Published on March 27th, 2012 | by Steven Hodson0
Weinstein To Fight Back Against MPAA’s ‘R’ Rating Of Bully – Releasing It Unrated
When it comes to the movie industry the MPAA not only spends its time spinning propaganda against those who pirate movies but it also is responsible for setting the ratings for the movies shown in the US.
When the Weinstein Company had submitted the Bully movie by Lee Hirsh I imagined that they would be able to get the coveted PG-13 rating as this would allow kids, who are the intended audience for the movie, to be able to go and see the movie. However that is not what happened, instead the movie got slapped with an ‘R’ (Restricted) rating which would effectively stop children from being able to see the movie.
To understand why this is important you have to realize that the whole subject matter of the movie deals with bullying that kids have to deal with every day which is why many, including myself, feel that this is a movie children should be seeing.
So why did it get and ‘R’ rating?
It got the rating because during the movie you hear the use of the “F-word” on more than one occasion – you know, normal kid language.
Yup that’s right, it’s okay for kids to go to movies with varying levels of violence but when it comes to a movie about them and something that affects them on a daily basis they get told they can’t see it because of the language.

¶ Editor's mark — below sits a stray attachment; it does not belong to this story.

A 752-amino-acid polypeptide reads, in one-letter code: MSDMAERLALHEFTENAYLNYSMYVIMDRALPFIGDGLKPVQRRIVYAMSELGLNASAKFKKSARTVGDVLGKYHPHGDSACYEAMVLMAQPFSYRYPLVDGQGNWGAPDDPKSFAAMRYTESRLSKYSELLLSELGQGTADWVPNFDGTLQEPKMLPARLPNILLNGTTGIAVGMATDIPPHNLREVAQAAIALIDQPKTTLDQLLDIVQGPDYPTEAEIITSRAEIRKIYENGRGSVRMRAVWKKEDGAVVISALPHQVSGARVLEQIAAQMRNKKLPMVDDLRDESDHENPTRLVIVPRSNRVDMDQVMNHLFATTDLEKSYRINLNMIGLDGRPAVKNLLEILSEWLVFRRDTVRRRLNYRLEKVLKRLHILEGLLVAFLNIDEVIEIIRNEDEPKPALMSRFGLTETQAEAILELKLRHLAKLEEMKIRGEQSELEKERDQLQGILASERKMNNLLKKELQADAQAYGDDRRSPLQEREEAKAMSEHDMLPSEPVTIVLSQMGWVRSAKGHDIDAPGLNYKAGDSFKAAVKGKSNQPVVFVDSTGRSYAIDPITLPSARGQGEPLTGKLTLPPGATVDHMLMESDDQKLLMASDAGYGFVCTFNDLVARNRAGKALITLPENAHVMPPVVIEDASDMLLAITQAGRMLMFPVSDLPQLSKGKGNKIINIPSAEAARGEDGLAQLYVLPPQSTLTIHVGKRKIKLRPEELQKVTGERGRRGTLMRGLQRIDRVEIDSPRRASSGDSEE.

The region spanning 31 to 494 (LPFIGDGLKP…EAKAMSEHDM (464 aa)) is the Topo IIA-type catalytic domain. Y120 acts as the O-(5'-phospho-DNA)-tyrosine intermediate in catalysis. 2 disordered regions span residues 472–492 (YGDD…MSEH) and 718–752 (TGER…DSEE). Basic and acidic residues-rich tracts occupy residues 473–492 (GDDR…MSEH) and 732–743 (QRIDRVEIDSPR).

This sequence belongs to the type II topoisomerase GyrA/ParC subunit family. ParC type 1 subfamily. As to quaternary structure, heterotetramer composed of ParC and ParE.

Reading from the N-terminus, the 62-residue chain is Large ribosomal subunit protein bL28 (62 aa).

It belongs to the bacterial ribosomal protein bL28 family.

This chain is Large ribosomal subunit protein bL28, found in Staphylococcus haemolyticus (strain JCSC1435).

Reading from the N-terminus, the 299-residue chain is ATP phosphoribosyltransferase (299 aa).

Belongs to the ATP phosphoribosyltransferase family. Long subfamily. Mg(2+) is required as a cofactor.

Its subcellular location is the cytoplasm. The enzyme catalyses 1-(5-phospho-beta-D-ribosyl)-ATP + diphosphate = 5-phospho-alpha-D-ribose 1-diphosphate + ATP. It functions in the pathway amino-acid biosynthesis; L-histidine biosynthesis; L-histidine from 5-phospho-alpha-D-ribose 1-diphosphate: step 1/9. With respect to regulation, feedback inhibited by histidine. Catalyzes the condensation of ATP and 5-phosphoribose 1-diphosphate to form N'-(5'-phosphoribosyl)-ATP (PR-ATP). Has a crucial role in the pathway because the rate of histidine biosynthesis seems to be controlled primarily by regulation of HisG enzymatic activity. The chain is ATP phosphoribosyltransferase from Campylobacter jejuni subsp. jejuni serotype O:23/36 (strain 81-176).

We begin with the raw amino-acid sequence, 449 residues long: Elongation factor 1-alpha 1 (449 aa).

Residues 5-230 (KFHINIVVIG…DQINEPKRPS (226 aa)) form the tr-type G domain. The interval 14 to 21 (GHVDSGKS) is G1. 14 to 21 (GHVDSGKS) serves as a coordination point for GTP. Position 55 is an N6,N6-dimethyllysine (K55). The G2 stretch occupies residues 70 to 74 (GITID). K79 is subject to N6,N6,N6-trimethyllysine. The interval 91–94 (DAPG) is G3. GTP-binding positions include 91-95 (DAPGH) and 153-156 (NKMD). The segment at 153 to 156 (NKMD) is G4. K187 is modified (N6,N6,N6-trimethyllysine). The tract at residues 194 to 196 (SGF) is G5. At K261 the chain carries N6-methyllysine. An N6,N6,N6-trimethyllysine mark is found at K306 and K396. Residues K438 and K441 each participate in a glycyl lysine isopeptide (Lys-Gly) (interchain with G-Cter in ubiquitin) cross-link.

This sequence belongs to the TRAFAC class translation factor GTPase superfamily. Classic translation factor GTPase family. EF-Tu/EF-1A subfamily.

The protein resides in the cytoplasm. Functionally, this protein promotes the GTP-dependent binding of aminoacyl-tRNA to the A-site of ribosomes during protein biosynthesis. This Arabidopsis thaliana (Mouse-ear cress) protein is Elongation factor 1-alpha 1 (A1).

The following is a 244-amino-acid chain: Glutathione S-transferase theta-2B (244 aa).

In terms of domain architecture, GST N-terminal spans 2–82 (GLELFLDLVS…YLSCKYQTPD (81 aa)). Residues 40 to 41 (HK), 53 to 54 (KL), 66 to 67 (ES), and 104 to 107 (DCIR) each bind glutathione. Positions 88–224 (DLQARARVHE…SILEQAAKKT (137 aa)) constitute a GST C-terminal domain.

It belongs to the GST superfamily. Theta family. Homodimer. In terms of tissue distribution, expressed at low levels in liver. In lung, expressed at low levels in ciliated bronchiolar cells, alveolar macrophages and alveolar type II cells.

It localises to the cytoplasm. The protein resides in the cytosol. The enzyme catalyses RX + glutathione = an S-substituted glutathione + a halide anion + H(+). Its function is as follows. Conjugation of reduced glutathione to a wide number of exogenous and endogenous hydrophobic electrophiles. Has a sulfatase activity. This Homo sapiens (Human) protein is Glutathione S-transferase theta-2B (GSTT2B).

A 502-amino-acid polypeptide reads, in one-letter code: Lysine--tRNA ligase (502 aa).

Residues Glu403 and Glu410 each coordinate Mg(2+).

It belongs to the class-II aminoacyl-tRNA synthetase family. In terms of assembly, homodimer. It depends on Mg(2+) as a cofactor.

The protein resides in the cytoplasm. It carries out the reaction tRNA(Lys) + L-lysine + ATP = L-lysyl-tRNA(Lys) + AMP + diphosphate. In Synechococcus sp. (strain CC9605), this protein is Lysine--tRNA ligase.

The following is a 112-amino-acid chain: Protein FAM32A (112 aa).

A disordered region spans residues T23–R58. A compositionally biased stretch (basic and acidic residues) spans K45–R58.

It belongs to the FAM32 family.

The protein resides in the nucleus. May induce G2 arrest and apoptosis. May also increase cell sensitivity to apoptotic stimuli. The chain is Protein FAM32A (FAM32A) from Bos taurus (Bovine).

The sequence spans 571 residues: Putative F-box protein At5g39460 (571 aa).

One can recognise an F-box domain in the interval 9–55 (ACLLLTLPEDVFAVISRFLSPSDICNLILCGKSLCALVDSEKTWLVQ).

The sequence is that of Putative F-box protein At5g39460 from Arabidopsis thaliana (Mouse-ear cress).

Well it seems that Harvey Weinstein isn’t having any of it. In the uproar that followed the MPAA rejection of Weinstein’s appeal of their rating Weinstein has announced that they will be releasing the movie to theaters as “Unrated”.
“People are frustrated. They feel like this rating was unjust,” he said. “They’re tired of the double standard of gratuitous violence getting through and a film that could actually do some good that’s not about just exploitation getting slammed with this rating.”
Just hours before the premiere, The Weinstein Company announced that they would release Bully as unrated rather than using the R rating it was given by the Motion Picture Association of America. Hirsch said he felt this was the “right thing to do.
While t his might affect the box office profitability of the film due to it being shown in fewer theaters because of the “Unrated” rating it is good to see the film finally making it to the theaters and if you have kids I strongly recommend that you do what you can do in order for your kids to see it.